The world’s largest fund managers – 2019

Top 500 assets under management decreased for the first time since 2015

Highlights – the numbers

  • Total discretionary Assets under Management (AUM) of the 500 managers included in the ranking amounted to US$ 91.5 trillion at the end of 2018, down 3% from the end of 2017. Median AUM was US$ 45.6 billion in 2018, up from US$ 44.0 billion last year.
  • BlackRock has retained its position as the largest asset manager in the ranking since 2009. For the fifth consecutive year, Vanguard and State Street complete the top three. 
  • AUM growth by region ranged from -4.9% in North America to 17.9% for the rest of the world category. Europe experienced a decline of 3.9%.
  • The top 20 managers’ share of the total assets decreased from 43% in 2017 to 42% in 2018. Their total AUM decreased by 4.8% to US$ 38.6 trillion.
  • U.S. managers gained a member in the Top 20, T. Rowe Price. There were 13 U.S. managers in the Top 20, accounting for 72.6% of the total AUM. The rest were European managers.
  • Out of the Top 20, half of them were independent asset managers, followed by banks (7) and insurer-owned managers (3), the same as last year.
  • Traditional asset classes of equity and fixed income continued to make up the majority of assets: 78.0% of all assets (43.6% equity, 34.4% fixed income), experiencing a decrease of 5.6% during 2018.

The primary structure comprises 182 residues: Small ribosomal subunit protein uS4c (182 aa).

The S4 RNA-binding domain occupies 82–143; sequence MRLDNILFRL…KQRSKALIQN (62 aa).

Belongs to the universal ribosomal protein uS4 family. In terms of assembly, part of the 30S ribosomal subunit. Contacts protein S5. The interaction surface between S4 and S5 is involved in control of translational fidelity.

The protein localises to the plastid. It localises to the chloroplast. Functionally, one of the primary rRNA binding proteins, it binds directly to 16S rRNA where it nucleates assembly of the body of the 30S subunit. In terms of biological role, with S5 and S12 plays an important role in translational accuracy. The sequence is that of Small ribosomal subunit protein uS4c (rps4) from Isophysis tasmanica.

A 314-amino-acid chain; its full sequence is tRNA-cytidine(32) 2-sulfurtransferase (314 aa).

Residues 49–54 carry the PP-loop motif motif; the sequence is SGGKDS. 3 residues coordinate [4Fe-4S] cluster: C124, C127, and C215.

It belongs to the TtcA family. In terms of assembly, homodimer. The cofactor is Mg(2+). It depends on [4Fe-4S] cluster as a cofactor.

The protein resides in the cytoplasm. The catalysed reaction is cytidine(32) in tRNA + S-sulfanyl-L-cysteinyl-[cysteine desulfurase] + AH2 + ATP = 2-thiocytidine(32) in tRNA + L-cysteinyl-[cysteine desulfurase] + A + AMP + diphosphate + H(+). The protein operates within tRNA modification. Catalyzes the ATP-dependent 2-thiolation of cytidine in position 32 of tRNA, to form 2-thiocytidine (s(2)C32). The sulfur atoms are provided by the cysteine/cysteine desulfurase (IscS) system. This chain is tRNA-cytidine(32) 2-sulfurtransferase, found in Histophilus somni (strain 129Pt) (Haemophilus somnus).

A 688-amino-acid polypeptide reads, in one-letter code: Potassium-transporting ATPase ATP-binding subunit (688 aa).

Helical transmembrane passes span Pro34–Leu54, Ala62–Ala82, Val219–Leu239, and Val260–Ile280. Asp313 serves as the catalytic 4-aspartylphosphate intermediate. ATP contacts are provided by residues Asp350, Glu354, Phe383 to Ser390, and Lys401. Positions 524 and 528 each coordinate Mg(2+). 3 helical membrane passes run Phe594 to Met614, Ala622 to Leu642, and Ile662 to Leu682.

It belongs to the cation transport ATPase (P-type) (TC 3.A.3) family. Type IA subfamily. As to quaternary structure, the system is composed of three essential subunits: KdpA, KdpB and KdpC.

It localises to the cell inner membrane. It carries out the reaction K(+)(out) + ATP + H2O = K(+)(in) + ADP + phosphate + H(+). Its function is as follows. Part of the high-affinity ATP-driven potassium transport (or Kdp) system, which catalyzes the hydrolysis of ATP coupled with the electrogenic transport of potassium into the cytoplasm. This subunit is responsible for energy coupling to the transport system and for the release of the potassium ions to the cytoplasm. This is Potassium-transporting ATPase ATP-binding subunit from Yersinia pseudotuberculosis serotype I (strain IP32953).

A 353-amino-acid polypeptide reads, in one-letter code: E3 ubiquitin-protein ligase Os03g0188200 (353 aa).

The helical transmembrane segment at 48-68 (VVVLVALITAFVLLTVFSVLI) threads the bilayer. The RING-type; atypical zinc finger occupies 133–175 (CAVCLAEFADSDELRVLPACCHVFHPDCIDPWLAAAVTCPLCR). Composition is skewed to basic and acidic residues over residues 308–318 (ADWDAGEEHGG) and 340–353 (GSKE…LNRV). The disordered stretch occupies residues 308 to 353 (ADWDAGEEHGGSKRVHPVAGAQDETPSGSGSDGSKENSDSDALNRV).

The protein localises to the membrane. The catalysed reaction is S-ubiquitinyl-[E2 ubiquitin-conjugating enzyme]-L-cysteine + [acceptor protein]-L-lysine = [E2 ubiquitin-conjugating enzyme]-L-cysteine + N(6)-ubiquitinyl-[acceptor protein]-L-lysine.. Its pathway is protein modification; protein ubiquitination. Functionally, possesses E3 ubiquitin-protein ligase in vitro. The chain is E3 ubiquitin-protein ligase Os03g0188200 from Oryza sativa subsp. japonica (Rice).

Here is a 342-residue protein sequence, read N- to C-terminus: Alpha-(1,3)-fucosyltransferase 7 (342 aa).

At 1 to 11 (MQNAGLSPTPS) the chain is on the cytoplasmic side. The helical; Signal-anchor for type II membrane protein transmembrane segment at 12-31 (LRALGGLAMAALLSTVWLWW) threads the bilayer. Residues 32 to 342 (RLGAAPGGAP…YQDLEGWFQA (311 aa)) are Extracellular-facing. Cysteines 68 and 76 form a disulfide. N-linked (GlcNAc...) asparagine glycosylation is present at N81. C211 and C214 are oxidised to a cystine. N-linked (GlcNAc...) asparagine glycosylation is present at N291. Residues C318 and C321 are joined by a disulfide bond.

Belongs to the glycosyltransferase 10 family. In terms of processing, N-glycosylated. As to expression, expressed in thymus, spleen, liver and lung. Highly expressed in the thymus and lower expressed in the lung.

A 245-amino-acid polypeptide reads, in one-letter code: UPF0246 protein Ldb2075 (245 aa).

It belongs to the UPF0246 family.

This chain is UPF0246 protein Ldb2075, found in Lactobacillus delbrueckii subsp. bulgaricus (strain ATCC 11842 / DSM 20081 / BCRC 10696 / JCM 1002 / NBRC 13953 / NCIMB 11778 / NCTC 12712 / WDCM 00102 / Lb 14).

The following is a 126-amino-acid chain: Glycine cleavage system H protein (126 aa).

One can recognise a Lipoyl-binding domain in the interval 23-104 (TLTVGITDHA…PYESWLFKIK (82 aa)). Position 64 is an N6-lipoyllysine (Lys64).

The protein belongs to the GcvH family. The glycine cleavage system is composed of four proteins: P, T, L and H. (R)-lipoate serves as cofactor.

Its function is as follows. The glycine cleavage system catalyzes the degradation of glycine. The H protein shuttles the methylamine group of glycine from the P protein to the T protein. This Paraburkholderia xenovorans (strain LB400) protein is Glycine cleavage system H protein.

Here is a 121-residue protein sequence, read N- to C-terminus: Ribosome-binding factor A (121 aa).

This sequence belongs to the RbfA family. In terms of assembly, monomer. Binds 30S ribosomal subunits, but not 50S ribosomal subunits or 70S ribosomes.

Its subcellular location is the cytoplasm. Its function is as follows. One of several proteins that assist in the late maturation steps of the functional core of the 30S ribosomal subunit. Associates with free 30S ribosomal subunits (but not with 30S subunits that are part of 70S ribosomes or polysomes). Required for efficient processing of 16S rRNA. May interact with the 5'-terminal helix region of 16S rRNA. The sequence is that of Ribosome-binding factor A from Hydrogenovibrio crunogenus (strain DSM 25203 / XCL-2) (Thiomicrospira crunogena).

• Passive investments have declined by 3.4%, under the backdrop that all major equity indices experienced negative returns over 2018.
Source: Thinking Ahead Institute. Click to enlarge
Source: Thinking Ahead Institute. Click to enlarge

Key industry-wide observations 

  • Investment is a fast-changing industry: some 242 names in our 2008 list of 500 largest asset managers are not in our 2018 list.
  • The last ten years have been a fairly benign environment for asset managers: rising markets and strong margins. Most observers expect disruption in the coming years, with greater pressure coming from fee compression, the high cost of technology and regulatory activity.
  • Sustainability has become an unavoidable issue. As the talk on this front turns into action, the leading firms will be the ones who manage to close not only the saying-doing gap, but also the doing-impact gap, which is the shortfall between the desire for a more sustainable economy and the ability to create it.
  • There is growing appreciation of the importance of culture to the effective practice of investment organizations. Connecting the dots from culture to strategy, to beliefs and values, and to vision and mission, has become a critical leadership challenge and opportunity. A stronger underlying purpose – beyond the pursuit of growth and profit only – can be a strong differentiating factor in a crowded industry facing a challenging environment.